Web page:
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This is where I leave off… I won’t spoil the story for you by giving away the ending… this time.

The symbolism of vanity

The idea that mirrors are a living realm unto themselves and yet another thread running through The Hungry Glass is the idea that narcissism and Vanity are not only inherent in woman but isolated to the female gender, and certain male’s assumptions that women are fixated on their own image~ I find it an odd contradiction that The Narcissus myth was a male gazing at himself in the water!

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“All Is Vanity” by C. Allan Gilbert
Suggesting an intertwinement between life and death.
All is Vanity by Charles Allan Gilbert carries on this theme. An optical illusion , the painting depicts what appears to be a large grinning skull. Upon closer examination, it reveals itself to be a young woman gazing at her reflection in the mirror.

Some excerpts taken from Wikipedia Vanity ;

During the Renaissance, vanity was invariably represented as a naked woman, sometimes seated or reclining on a couch. She attends to herself in the mirror. The mirror is sometimes held by a demon. Often, vanity is portrayed by the figure of death himself.

Seven Deadly Sins. Hieronymus Bosch depicts a bourgeois woman admiring herself in a mirror held up by a devil. Behind her is an open jewelry box. A painting attributed to Nicolas Tournier, which hangs in the Ashmolean Museum, is An Allegory of Justice and Vanity. A young woman holds a balance symbolizing justice; she does not look at the mirror or the skull on the table before her.

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Vermeer’s famous painting Girl with a Pearl Earring 1665 is sometimes believed to depict the sin of vanity, as the young girl has adorned herself before a glass without further positive allegorical attributes.
The Narcissus Myth as portrayed by Waterhouse is a reflection on the nature of intimacy and Vanity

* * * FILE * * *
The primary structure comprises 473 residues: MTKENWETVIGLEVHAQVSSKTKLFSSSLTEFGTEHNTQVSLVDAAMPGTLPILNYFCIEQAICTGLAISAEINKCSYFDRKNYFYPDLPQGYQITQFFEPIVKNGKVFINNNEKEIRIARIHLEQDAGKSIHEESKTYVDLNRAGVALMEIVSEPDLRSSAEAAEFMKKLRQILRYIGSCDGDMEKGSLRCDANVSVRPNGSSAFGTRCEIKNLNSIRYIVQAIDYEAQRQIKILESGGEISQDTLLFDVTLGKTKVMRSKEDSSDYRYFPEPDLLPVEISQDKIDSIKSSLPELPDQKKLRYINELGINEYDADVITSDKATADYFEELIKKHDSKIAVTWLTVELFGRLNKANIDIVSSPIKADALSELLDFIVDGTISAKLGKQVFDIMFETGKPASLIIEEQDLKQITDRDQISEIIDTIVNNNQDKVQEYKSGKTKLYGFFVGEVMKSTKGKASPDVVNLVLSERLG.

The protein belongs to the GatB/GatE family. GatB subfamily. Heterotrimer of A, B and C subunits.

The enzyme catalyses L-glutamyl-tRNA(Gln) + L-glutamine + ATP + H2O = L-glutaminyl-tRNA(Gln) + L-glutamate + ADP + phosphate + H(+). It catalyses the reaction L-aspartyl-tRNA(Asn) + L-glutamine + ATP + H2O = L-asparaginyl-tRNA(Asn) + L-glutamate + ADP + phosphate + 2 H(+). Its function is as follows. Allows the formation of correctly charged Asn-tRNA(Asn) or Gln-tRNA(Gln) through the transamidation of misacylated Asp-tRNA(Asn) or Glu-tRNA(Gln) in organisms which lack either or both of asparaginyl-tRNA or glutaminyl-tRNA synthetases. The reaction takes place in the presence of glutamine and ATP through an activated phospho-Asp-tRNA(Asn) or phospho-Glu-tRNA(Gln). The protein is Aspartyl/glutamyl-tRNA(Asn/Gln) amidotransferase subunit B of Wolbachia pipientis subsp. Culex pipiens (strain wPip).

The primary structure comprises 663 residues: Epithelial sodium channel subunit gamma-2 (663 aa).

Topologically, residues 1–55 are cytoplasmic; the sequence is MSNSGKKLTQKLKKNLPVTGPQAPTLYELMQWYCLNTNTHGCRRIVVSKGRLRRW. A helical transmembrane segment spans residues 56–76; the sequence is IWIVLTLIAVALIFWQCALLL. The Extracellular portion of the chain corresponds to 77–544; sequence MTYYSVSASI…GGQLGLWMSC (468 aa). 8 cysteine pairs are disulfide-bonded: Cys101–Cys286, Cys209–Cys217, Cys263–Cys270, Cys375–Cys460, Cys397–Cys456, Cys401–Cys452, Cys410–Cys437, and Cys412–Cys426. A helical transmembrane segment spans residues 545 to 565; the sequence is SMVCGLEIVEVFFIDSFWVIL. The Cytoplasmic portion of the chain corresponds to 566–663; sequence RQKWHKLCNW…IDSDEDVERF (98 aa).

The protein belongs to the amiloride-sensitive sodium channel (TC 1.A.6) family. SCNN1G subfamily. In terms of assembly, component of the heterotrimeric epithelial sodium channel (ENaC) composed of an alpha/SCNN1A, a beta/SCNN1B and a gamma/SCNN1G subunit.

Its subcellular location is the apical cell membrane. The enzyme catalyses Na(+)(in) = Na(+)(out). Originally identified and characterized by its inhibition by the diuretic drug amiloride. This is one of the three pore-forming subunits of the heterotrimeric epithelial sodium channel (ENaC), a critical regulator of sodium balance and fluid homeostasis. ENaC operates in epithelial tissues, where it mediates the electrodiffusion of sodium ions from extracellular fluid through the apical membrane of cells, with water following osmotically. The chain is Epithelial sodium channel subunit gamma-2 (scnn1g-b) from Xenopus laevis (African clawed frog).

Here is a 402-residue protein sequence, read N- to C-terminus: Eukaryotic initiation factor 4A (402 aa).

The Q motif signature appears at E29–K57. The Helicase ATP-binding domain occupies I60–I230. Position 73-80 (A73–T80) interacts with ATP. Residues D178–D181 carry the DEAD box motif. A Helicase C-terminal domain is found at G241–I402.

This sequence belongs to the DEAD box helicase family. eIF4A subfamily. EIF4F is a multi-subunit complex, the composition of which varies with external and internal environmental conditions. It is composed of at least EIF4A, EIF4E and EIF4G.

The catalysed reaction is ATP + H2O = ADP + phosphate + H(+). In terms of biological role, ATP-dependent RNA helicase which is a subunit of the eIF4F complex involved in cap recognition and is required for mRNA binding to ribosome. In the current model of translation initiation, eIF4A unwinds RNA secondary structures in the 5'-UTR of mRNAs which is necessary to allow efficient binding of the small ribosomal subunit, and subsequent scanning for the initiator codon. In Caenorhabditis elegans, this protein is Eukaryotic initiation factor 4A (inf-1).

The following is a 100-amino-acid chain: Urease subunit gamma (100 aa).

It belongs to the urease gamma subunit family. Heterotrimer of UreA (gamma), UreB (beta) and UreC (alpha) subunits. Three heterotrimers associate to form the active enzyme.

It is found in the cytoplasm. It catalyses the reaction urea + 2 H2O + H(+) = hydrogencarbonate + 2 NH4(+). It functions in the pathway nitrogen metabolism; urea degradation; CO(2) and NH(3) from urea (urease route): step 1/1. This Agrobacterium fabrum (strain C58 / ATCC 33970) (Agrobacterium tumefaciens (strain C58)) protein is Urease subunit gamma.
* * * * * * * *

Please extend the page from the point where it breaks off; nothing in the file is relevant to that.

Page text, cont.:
Narcissus Myth

In many religions vanity is considered a form of self-idolatry in which one rejects God for the sake of one’s own image and thereby becomes divorced from the graces of God.

Given all these different references to Vanity, The Hungry Glass, with it’s focus on the female gaze and the correlation with beauty,obsession, life and death, is a very layered concept within a very simply haunting story on the surface.

MonsterGirl- Beware of mirrors and their contents!

Boris Karloff’s Thriller 1960s television series

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From the show’s opening iconic musical score, you know something deliciously sinister is about to occur. The word THRILLER appears against a fractured white web like graphic title design quite a bit in the style of Saul Bass. The discordant piano and horn stabs of modern jazz already bring you into the inner sanctum of menacing story telling. As Boris would often say as a precursory welcome,“Let me assure you ladies and gentlemen, as sure as my name is Boris Karloff, this is a thriller”

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Boris Karloff’s THRILLER was an anthology series that ran from 1960-1962. It included 60 minute B&W episodes, 67 in all, that were expected to compete with The Twilight Zone and Alfred Hitchcock Presents.